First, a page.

Date of Award

1-21-2015

Document Type

Dissertation

Degree Name

Doctor of Philosophy (PhD)

Department

English

First Advisor

Bennett A. Rafoth, Ed.D.

Second Advisor

Sharon K. Deckert, Ph.D.

Third Advisor

Nicole Kraemer Munday, Ph.D.

Abstract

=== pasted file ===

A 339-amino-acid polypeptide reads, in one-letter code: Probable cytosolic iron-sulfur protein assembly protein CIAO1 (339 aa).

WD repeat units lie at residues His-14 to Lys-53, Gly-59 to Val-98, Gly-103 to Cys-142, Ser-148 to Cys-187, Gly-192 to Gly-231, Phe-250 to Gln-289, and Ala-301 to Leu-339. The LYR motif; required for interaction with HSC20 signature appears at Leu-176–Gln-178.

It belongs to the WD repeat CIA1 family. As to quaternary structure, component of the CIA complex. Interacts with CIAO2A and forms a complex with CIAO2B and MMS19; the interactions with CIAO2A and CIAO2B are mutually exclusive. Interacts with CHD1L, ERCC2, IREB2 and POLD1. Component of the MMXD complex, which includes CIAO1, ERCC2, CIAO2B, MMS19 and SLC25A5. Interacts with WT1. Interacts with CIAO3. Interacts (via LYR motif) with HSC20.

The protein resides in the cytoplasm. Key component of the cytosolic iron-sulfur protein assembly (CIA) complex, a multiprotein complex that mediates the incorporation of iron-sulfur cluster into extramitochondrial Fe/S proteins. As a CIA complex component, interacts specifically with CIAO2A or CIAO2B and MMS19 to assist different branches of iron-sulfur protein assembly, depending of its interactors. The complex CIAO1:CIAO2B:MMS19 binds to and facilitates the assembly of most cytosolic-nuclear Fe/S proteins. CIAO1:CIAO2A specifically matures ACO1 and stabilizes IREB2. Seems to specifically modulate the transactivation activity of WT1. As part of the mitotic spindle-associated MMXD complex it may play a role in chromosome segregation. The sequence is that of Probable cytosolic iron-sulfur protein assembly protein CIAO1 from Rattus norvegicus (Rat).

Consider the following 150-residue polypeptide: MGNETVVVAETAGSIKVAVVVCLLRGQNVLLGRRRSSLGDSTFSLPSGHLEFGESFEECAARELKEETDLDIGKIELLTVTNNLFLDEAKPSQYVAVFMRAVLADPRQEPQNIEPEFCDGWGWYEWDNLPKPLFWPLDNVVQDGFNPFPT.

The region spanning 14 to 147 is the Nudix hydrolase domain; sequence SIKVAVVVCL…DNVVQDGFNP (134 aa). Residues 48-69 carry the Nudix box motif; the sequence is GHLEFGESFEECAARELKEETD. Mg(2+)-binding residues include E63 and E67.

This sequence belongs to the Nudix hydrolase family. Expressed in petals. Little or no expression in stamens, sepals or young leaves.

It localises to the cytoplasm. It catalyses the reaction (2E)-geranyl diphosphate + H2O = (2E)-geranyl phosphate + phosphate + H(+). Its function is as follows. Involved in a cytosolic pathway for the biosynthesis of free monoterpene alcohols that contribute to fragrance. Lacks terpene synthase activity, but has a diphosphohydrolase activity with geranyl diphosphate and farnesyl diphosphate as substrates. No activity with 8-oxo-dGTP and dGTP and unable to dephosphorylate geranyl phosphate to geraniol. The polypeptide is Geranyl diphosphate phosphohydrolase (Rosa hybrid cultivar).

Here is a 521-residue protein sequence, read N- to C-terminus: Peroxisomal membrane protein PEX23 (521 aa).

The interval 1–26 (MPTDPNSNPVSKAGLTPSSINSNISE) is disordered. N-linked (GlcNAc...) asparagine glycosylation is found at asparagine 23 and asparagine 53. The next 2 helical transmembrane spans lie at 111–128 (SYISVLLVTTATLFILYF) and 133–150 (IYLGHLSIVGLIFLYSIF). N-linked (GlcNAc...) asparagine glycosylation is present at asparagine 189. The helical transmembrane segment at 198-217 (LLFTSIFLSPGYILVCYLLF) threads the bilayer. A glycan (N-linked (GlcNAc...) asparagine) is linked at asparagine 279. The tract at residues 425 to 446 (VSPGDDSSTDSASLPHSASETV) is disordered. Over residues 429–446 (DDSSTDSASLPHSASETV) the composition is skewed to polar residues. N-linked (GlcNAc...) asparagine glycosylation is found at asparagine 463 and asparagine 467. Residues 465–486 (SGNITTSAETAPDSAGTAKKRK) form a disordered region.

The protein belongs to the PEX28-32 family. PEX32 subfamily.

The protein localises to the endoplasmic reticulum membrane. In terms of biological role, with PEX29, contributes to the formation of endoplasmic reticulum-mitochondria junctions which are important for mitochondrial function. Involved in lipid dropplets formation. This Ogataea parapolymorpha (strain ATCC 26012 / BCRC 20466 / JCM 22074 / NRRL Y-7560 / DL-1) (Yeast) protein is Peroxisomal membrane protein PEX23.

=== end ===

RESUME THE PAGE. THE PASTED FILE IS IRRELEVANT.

This study examines the narratives of writing center peer tutors and the writers with whom they work, investigating the ways in which their stories coincide with, contradict, and reimagine the dominant narratives of peer tutoring. Drawing from Grimm's (2002) theory of the "transitional space" of the tutorial and McKinney's (2013) conception of the "grand narrative" of writing center work, this study aims to reposition the conversation about the interaction between tutors and writers, illustrating the ways in which their voices can enhance understandings of writing center theory and pedagogy. Drawing from narrative inquiry and grounded theory, this case study examines the narratives of tutors and writers, addressing the following research questions: * What stories do tutors and writers tell about their work in the writing center? * How do these stories reflect how tutors and writers perceive writing center work? * How do these stories support, contradict, expand or reimagine the dominant narratives of peer tutoring, and how can the study of tutors' and writers' stories advance our understanding of writing center work? Ultimately, significant differences were discovered in the stories tutors and writers told and in their perceptions of one another and of writing center work. Tutors focused in their stories on "higher order concerns" and made clear differentiations about what issues tutors should and should not help with. Writers perceived the role of the tutor as more flexible and told stories that spanned well beyond the space of the tutoring session. While tutors' stories were clearly shaped by dominant narratives of peer tutoring, their narratives also revealed significant insights about the teaching of writing; writers' narratives, too, painted their needs, and insights in more complex terms than often discussed in writing center literature. This study presents an argument for the inclusion of the voices and stories of tutors and writers in the development of writing center theory and pedagogy. Moreover, it posits that the dominant narratives of peer tutoring are insufficiently complex and that the stories of tutors and writers play a key role in the reimagining of these dominant narratives.

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